I have to say I was very excited to learn that this new edition was going to be released. As I mentioned in a previous entry on this blog I found the first edition of his book to be a seminal investing work, one that deserves to be on the same shelf as The Intelligent Investor, Security Analysis, Common Stocks and Uncommon Profits, and the Berkshire Hathaway shareholder letters.
I was not disappointed when I read my review copy. I found that the annotated comments highlighted important sections in the text while also providing additional compelling perspectives but yet didn't get in the way of the flow of the book.
Don't just take my word on this, here are a few examples:
p. 58: Howard Marks: Understanding uncertainly: Dimson's formulation reminds us of a very simple concept: that many things are possible in the future. We can't know which of the possibilities will occur, and this uncertainty contributes to the challenge of investing. "Single scenario" investors ignore this fact, oversimplify the task, and need fortuitous outcomes to produce good results.
p. 104:Seth Klarman: Even the best investors judge themselves on the basis of return. It would be hard to evaluate yourself on risk, since risk cannot be measured. Apparently, the risk-averse managers of this endowment were disappointed with their relative returns even though their risk adjusted performance was likely excellent, as borne out by their performance over the following three years. This highlights just how hard it is to maintain conviction over the long run when short-term performance is considered poor.
Please allow me to make one additional comment on the annotations before I discuss the new chapter. I was not familiar with Mr. Johnson before reading his collection of annotations in the book but I found them insightful and thought provoking. I wish my college career had included being a student in his classes. You can find more information on him at this site: www.capatcolumbia.com.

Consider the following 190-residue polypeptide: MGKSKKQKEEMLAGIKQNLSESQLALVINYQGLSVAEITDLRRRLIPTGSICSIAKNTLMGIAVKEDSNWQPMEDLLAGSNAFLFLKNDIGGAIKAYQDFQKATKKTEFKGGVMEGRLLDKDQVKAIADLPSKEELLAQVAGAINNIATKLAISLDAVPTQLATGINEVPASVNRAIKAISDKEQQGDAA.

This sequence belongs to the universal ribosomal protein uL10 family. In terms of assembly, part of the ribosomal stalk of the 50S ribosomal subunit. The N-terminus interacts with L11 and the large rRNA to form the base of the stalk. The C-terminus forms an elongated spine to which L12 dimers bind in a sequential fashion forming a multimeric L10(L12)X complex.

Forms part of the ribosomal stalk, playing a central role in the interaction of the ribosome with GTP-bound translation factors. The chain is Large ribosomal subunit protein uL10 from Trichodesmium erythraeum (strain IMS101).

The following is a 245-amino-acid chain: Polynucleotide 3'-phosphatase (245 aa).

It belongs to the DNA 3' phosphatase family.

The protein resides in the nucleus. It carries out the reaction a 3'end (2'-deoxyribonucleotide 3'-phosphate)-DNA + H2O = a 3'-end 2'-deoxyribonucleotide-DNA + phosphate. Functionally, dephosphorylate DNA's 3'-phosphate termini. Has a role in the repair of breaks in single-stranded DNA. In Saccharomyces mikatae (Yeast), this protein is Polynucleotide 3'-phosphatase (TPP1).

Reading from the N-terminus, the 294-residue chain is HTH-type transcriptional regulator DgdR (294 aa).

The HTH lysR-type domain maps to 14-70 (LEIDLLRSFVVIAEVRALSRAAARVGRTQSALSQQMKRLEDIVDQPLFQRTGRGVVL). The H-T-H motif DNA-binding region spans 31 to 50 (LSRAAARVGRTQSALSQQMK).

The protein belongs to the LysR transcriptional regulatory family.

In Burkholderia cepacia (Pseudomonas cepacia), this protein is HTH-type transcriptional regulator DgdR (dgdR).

The new chapter is Reasonable Expectations. This chapter develops the theme that investors need to keep their expectations grounded in reality to guard themselves from overreaching and thus taking on far more risk than is reasonable. Mr. Marks cautions his readers that one can never know when the exact right time to make a purchase is. Focus on buying it when its trading at below your estimate of value with the understanding that if its gets cheaper you will buy more as the price declines. The point is not to become despondent if the stock continues to decline after your purchase as it's almost impossible, and not reasonable, to expect to be able to catch the absolute button.
Here is a quote from this chapter in which Mr. Marks is telling his readers how an investor should have been thinking in the dark period of 2007-2009